Yusuf, therefore, identified key areas of the troubled economy that completely eroded confidence, especially since 2015 when President Muhammadu Buhari took over the leadership of Africa’s biggest economy. He noted that there “are grave concerns about liquidity in the forex market. There are concerns about the accelerated weakening of the currency.


There are issues of heightened regulatory and policy risks in many sectors. “Investors’ confidence has also been adversely affected by the worsening security situation in the country. Meanwhile, our domestic economy is still struggling to recover from the shocks of the Covid 19 pandemic.


These are the likely factors affecting investment decisions,” he said. He, however, suggested that the country’s ability to attract FDI would largely depend on how its political leadership could position the economy and work out strategies to restore investors’ confidence in the economy. LCCI’s former director-general, thus, canvassed the investment climate quality, which according to him, would make a huge difference if objectively mapped out and passionately implemented.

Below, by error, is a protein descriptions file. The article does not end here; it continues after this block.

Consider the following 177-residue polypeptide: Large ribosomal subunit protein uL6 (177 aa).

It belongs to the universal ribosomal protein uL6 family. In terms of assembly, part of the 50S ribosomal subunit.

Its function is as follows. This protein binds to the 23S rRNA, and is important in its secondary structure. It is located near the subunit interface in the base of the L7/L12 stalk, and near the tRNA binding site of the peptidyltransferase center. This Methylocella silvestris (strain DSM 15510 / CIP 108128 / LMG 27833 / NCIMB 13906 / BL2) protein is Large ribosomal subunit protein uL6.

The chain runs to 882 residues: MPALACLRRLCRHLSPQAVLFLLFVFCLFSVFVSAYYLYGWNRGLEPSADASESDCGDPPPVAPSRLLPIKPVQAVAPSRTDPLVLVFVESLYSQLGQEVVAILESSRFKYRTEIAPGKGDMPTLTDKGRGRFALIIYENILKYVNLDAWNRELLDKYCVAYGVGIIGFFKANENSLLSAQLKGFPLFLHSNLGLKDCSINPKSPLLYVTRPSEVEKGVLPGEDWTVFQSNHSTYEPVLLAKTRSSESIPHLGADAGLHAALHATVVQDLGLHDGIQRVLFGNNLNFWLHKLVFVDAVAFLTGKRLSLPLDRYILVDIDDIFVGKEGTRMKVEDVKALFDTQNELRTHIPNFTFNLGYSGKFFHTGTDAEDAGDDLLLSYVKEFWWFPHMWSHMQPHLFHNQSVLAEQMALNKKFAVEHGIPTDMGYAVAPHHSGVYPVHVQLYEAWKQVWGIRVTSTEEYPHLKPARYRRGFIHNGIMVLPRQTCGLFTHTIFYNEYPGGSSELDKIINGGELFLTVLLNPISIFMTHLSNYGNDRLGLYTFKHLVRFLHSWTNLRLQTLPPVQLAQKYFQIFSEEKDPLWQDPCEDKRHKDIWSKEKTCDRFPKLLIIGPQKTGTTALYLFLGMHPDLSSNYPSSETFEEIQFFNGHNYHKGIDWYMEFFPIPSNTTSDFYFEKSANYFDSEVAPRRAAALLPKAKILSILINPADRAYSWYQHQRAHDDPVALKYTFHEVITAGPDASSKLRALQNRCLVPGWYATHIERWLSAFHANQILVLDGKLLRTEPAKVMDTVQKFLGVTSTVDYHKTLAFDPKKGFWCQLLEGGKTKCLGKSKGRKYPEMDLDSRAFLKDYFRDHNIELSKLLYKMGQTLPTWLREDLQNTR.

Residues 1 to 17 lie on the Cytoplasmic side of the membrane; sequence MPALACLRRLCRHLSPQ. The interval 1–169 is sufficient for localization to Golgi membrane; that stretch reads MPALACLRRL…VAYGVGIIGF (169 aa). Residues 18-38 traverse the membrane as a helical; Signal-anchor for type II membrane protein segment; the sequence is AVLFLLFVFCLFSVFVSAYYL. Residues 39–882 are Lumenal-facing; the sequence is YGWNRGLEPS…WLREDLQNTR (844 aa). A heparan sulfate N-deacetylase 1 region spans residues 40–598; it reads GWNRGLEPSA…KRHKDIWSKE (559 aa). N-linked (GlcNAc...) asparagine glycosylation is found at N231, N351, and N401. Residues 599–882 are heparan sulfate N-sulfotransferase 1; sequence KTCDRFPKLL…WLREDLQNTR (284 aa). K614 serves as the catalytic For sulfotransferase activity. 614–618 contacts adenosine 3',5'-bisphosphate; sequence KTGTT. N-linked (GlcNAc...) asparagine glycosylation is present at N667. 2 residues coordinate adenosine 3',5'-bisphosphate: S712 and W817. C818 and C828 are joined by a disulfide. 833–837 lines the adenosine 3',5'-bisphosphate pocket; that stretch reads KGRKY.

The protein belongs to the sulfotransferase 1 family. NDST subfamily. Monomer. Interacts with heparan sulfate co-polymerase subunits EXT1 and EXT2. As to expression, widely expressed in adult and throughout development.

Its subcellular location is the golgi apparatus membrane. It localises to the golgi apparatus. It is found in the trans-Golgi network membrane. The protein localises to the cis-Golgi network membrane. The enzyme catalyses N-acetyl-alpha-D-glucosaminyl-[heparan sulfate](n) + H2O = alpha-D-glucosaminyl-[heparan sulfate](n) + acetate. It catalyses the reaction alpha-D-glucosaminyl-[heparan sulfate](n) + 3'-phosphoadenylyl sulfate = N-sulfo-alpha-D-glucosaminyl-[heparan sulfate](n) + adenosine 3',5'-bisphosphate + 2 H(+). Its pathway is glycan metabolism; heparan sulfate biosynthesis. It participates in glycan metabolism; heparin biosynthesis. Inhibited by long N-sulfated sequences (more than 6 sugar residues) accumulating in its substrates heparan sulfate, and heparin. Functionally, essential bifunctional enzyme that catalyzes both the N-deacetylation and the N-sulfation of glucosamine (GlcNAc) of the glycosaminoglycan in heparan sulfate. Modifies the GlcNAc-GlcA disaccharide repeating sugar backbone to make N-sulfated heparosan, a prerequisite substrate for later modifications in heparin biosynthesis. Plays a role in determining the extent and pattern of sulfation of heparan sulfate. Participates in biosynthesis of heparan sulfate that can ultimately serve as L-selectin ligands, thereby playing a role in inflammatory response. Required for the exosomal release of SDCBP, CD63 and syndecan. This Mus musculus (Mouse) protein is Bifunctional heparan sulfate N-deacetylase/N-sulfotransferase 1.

He, also, asked the Federal Government “to ensure an acceleration of necessary reforms to make Nigeria a much better investment destination. We need policy reforms, regulatory reforms and institutional reforms, among others.


“We should accelerate the ongoing foreign exchange reforms; we need to undertake trade policy reforms to liberalise trade in sectors of weak comparative advantage; we need regulatory reforms to make regulations more investment friendly.